Steve Utter, the alpine program director at Green Mountain Valley School, offers an expert perspective on the Sochi Olympic Games.
This winter the eyes of the world focus on Sochi, Russia, a Black Sea resort town in the Caucasus, as the world’s elite athletes aim for a bid at Olympic glory. The alpine events will take place up in the mountains at the Rosa Khutor ski area. Purpose built for the Olympiad, Rosa Khutor boasts some impressive statistics: a skiable vertical of over 5,700 feet and ten new hotels to host the throngs of visitors who will arrive from around the world. The resort lies 30 miles east of the Black Sea, and weather patterns bring moisture-laden systems to the heights of the Caucasus Mountains, dumping some 33 feet of snow per year.
Athletes and trainers the world over—including at Sugarbush—have their eyes trained on Sochi. Sugarbush is home to Green Mountain Valley School, one of a handful of elite ski academies in America that train athletes seeking to reach the highest level of the sport. The school has reared an impressive list of winning racers, some of whom have reached the Olympic Games. Steve Utter, the alpine program director at GMVS, offers an expert perspective on the Sochi Games and what it takes to make it there.
SM: How do academies like GMVS feed into the Olympic pipeline?
SU: We train kids here to be able to qualify for their respective national teams. Thereafter the national teams take over. The best of the best make the Olympics.
SM: What is the training process like at GMVS that sets up athletes for the Olympics?
SU: GMVS is geared toward the early phases of development of athletes with Olympic dreams. We focus on developing sound technique and tactics in skiing. We work on conditioning, nutrition, and mental training, too—all at the fundamental level. Kids work hard and become disciplined and responsible through the process.
SM: What are the Olympics themselves like for the athletes?
SU: Competing in an Olympics is everyone’s dream realized. So few do it—yet they all have that dream when they start.
SM: How are the athletes training right now, leading up to the Olympics?
SU: Athletes at the highest level prioritize preparation for the Olympics over seasonal objectives—such as World Cup events—that would normally dominate their schedule. This means more in-season training than usual for top athletes, with many in the Olympic medal hunt sitting out World Cup events.
SM: What are some things about the process of coaching these athletes that the general public might not know?
SU: Athletes and coaches do try to make the Olympics “just another race.” Those with the greatest expectations often do not have their dreams materialize.
SM: Who from the U.S. team should we be watching in Sochi? What are you expecting to see out of them?
SU: Ted Ligety is a real threat in all events, particularly the giant slalom, super giant slalom, and combined. Julia Mancuso always shines in championship events, and she is on track to do the same in Sochi. The real wildcards are Lindsey Vonn and Bode Miller. If both are healthy and feel confident, I think they can really do well.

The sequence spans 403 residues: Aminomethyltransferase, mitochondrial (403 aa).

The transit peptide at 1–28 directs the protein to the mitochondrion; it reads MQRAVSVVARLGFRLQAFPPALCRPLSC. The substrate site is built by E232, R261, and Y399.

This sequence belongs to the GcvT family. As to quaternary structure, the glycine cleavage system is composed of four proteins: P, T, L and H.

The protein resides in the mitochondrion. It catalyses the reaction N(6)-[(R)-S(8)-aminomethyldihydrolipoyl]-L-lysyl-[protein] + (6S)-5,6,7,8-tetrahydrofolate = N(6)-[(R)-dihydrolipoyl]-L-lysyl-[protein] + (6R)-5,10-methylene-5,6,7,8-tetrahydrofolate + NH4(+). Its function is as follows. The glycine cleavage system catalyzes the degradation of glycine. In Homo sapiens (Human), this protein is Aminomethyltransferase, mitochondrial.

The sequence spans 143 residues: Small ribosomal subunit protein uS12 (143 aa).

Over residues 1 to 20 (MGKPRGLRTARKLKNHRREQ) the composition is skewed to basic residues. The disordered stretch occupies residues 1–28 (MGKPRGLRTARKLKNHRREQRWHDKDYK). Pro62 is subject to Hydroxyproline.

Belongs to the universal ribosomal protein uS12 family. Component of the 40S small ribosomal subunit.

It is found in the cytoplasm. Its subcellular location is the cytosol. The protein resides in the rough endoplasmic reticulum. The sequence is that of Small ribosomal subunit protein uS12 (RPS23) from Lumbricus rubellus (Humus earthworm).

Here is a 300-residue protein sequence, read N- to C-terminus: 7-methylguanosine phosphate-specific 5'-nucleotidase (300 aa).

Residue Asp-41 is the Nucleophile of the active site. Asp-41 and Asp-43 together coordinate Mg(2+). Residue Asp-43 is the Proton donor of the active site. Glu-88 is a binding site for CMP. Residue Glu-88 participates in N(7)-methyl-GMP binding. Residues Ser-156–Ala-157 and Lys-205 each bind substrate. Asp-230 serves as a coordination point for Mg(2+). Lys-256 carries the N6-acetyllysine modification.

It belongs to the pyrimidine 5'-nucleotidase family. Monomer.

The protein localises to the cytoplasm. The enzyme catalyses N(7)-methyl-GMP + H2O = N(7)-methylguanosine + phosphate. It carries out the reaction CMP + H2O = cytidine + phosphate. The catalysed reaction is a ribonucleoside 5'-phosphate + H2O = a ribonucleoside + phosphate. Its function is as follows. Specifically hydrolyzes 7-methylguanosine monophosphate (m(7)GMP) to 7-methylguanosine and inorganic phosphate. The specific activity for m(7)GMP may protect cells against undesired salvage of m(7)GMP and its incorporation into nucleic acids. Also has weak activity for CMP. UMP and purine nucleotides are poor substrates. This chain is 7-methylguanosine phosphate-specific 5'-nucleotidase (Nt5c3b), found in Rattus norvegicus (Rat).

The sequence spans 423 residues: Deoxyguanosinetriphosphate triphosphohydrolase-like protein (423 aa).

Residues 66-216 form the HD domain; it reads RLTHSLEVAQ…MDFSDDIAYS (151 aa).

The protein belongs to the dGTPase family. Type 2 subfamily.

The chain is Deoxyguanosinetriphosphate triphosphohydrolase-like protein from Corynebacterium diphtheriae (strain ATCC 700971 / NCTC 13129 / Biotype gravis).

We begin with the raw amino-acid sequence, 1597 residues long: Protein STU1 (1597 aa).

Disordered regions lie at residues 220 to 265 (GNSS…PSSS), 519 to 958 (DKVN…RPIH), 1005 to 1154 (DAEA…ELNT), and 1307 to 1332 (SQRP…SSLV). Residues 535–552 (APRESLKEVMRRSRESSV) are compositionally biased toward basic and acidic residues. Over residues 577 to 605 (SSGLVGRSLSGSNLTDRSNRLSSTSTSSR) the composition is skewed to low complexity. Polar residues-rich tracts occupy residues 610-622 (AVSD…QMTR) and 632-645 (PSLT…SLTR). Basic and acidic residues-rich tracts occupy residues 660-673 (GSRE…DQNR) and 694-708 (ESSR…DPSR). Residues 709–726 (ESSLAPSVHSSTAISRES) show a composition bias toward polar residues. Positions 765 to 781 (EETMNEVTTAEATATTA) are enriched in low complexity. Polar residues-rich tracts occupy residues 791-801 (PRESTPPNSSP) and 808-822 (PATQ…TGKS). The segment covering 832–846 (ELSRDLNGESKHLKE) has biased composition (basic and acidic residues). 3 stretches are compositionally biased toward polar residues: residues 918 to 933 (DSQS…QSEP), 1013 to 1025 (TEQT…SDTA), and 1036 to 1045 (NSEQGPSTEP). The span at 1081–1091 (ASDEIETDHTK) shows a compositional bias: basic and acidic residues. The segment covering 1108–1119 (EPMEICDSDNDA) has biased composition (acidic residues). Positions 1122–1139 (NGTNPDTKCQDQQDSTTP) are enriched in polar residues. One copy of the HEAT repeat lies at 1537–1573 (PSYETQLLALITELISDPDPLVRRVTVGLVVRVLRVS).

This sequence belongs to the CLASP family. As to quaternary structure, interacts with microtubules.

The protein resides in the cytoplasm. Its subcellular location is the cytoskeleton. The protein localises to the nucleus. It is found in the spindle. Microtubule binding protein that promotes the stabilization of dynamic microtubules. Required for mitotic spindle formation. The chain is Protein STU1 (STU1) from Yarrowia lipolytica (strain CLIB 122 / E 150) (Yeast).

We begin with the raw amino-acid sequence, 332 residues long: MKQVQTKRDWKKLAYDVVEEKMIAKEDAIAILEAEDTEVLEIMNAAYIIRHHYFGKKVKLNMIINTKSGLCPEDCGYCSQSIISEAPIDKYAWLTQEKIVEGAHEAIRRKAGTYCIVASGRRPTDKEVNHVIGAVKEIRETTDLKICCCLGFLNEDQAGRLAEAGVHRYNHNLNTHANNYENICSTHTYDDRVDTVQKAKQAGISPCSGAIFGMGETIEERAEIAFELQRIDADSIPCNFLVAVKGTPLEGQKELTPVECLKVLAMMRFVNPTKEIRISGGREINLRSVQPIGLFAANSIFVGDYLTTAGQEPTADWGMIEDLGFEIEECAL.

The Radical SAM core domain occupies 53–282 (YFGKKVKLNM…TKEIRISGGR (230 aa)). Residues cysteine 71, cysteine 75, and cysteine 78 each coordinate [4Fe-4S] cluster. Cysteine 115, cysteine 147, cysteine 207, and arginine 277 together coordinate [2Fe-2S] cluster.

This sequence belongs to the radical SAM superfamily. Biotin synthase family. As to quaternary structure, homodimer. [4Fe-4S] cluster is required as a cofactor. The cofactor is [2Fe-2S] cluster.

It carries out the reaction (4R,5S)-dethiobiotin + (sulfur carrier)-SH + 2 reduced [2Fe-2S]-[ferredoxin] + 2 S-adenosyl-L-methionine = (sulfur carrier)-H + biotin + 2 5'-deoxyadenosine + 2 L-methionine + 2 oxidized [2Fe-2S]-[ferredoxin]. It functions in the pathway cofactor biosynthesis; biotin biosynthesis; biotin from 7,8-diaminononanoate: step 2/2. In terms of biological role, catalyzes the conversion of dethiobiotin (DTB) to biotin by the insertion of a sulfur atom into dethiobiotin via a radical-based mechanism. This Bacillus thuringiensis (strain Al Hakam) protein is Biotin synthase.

SM: What are your hopes for GMVS athletes for upcoming Olympics?
SU: We have several graduates in the pipeline for the 2018 games. From now to then is important buildup in terms of experience, volume of training, and overall improvement in skills.
SM: Why do you think they might make it?
SU: GMVS kids tackle challenges whenever they are faced with them. They are confident, as a lot, and they work hard.
SM: What is the training process at GMVS like?
SU: GMVS continues to work on the next generation of winning athletes. We demand they work hard and smart to acquire skills necessary to get to the next level. Kids devote fifteen to twenty hours a week to training—on snow and in the gym. To get better, persistent, positive preparation is the key.
GMVS and the Olympics
A. J. Kitt ’82
Kitt skied with the U.S. Ski Team for over a decade and made it to the medal podium six times on the World Cup circuit, with twenty-nine finishes in the top ten and one World Cup downhill victory. He competed in four separate Olympic Games.
Doug Lewis ’82
Lewis, the Valley’s native-son ski celebrity, had a U.S. Ski Team career that included a trip to the Olympics in Sarajevo in 1984 and Seoul in 1988. He is currently a TV analyst for World Cup alpine events on Universal Sports, and still resides in the Valley.
Daron Rahlves ’91
Rahlves skied thirteen successful years on the U.S. Ski Team. His accomplishments included twelve World Cup victories and a world championship. He competed in the 2010 Olympics in the ski cross event.
Coach Mike Day
GMVS recently hired Day, a veteran ski coach who is best known for working with Ted Ligety from the club level in Park City through his most recent success on the World Cup tour. Ligety handily beat the competition in the technical events over the last year on the World Cup circuit and is a skier to watch in Sochi.
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